who were taken in arms against the Government or who have in any way encouraged or pretended to encourage or promote any disturbance or breach of the peace to this city and to send an officer to report their arrival to Brigadier-General Pope at his headquarters on the corner of Fourth street and Washington avenue. You will also send a clear and concise statement of the offense of each individual. You will set at liberty all against whom no charges are established.
I am, colonel, respectfully, your obedient servant,
[C. A. MORGAN,]
HEADQUARTERS DISTRICT OF NORTH MISSOURI,
Saint Louis, August 20, 1861.
Colonel CYRUS BUSSEY, Keokuk, Iowa.
COLONEL: I am directed by the general commanding to request you to examine all the prisoners taken by Colonel Moore, and to send under proper guard to the arsenal all who were taken in arms against the Government or who have been in any way concerned in the breaches of the peace or outrages, with a specification of the offense of each prisoner. You will set at liberty all against whom there is no authenticated charge.
I am, very respectfully, your obedient servant,
[C. A. MORGAN,]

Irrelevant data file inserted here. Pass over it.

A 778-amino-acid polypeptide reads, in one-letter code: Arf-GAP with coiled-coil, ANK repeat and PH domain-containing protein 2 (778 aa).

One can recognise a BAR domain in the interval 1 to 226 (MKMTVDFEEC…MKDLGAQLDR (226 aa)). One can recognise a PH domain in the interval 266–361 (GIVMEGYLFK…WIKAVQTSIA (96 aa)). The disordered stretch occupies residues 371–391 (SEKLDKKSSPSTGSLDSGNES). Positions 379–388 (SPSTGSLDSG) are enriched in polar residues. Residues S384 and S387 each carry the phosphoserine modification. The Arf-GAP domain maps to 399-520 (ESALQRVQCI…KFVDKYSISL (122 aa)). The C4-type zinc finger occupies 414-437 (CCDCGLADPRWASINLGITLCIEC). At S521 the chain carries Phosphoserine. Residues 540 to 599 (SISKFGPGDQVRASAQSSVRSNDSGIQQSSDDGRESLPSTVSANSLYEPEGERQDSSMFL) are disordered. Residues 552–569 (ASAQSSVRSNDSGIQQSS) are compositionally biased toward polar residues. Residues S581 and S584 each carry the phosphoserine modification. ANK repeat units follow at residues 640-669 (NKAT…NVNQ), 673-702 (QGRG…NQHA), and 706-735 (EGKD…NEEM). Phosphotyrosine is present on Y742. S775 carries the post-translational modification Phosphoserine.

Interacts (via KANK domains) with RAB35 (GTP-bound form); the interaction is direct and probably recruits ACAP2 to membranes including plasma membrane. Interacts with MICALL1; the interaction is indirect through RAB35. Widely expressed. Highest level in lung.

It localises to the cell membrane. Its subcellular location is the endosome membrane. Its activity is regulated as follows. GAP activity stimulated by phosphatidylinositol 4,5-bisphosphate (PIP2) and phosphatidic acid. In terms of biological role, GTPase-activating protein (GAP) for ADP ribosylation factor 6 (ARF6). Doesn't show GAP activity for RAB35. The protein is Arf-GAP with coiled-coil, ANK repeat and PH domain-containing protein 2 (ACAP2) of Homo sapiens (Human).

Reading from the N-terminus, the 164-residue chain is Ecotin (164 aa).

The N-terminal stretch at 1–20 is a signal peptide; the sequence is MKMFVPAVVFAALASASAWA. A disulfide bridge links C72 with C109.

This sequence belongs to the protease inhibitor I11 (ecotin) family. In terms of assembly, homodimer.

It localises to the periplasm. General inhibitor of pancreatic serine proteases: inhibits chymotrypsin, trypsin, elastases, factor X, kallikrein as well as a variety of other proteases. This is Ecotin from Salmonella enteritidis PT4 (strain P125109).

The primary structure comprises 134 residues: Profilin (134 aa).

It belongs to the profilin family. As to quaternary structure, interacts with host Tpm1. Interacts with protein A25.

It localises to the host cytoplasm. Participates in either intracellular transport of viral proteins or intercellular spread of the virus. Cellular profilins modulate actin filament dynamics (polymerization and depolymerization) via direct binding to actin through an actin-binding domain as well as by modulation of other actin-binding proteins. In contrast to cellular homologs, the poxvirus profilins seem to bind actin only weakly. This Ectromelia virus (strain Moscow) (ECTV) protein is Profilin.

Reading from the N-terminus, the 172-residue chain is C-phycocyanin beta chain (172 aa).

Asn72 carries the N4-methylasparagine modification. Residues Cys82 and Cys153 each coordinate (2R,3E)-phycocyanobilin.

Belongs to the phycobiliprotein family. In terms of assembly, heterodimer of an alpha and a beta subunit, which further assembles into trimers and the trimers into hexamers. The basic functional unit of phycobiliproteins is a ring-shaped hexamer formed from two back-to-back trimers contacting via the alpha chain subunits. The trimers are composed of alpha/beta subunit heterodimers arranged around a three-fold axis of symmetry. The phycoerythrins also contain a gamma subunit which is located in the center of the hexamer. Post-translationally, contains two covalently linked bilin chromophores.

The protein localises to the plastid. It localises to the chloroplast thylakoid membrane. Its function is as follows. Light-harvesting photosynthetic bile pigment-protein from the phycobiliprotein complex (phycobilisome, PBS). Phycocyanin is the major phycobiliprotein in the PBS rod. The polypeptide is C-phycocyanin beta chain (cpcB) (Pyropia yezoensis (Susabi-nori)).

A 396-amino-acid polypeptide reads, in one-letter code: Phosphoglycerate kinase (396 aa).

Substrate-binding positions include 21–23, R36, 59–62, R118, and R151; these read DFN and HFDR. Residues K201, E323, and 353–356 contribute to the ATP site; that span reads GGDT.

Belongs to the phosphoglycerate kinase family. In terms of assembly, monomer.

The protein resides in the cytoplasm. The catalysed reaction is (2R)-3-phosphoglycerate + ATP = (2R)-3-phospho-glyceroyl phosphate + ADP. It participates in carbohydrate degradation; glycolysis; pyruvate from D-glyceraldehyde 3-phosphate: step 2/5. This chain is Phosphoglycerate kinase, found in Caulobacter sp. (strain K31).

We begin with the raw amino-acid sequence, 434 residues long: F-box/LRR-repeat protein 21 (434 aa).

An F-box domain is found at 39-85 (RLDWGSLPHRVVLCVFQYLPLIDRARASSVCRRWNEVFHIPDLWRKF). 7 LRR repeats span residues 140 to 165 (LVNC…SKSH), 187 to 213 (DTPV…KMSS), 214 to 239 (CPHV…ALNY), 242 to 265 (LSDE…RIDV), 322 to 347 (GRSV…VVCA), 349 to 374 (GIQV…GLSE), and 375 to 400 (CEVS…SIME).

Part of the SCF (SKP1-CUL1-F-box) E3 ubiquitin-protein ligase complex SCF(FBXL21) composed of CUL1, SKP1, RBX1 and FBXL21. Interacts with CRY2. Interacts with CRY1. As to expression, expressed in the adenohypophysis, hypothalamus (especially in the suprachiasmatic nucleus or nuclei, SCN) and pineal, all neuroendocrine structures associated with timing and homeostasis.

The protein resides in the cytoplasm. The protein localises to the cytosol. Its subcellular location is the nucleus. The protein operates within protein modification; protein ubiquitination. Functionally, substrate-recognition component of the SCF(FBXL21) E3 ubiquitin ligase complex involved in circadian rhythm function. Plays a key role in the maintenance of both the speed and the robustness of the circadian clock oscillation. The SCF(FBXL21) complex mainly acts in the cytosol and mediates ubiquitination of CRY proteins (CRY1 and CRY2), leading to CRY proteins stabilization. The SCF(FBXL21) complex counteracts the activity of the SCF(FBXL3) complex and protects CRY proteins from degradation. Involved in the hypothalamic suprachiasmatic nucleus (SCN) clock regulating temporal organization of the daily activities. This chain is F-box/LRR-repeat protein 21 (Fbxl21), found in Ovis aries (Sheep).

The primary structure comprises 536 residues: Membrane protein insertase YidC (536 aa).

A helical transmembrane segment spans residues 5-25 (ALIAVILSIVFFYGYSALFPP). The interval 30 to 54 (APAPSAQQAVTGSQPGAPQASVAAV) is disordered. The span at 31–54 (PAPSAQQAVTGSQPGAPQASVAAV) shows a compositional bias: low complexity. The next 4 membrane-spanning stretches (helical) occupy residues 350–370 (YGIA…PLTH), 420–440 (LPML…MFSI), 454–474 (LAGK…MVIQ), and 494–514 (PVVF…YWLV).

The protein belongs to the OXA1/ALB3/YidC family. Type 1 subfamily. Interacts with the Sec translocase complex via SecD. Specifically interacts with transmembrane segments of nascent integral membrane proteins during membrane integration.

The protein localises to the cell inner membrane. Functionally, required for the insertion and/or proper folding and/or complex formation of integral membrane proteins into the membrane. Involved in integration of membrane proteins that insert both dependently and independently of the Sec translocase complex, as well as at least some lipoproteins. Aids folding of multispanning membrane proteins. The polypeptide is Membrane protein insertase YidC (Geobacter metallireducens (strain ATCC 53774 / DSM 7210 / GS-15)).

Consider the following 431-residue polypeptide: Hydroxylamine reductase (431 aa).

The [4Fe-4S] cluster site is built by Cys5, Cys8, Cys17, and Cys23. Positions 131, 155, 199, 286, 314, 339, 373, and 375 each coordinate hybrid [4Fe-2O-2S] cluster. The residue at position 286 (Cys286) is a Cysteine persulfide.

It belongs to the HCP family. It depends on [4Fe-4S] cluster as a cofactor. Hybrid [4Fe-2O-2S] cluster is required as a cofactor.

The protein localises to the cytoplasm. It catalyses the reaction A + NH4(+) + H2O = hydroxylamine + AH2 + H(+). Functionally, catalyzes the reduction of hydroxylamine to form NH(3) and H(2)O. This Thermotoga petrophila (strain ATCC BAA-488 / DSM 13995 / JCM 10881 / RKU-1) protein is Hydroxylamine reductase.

BARNUM'S HOTEL, SAINT LOUIS,
August 24, 1861.
Major General JOHN C. FREMONT, Saint Louis.
SIR: The undersigned beg leave to call your attention to the state of things touching the public peace in Northern Missouri and to invoke the intervention of your authority immediately to correct the evils upon us and to avert the still greater ills with which we are threatened. The brigadier-general for the suppression of the rebellion and for the keeping of the peace in that region has adopted the policy of requiring each county to keep the peace within its own borders; in case of disorders to render up to the military authorities at brigade headquarters the disturbers of the peace or in default thereof to submit to the levy of such contributions on the inhabitants (loyal and disloyal alike) as will meet the expenses of a military force sufficient to restore order. Herewith find an order* of Brigadier-General Hurlbut which marks the policy. To this policy we submit most respectfully the following objections: First, it is without warrant of law. Second, it proposes to punish the innocent with the guilty-Union men with disunionists. Third, it is irritating to the people and deeply injurious to the Union cause. It has already driven thousands from our ranks who were formerly in co-operation with us. Fourth, it proposes to impose penalties prescribed by no law, civil, criminal, or military. Fifth, if assumes as its basis what is false in fact that the civil authorities of the country are capable of suppressing this monstrous rebellion-an assumption in the face of every step in this war from the President's first proclamation to the arming of the last regiment mustered into service.
*See p. 213.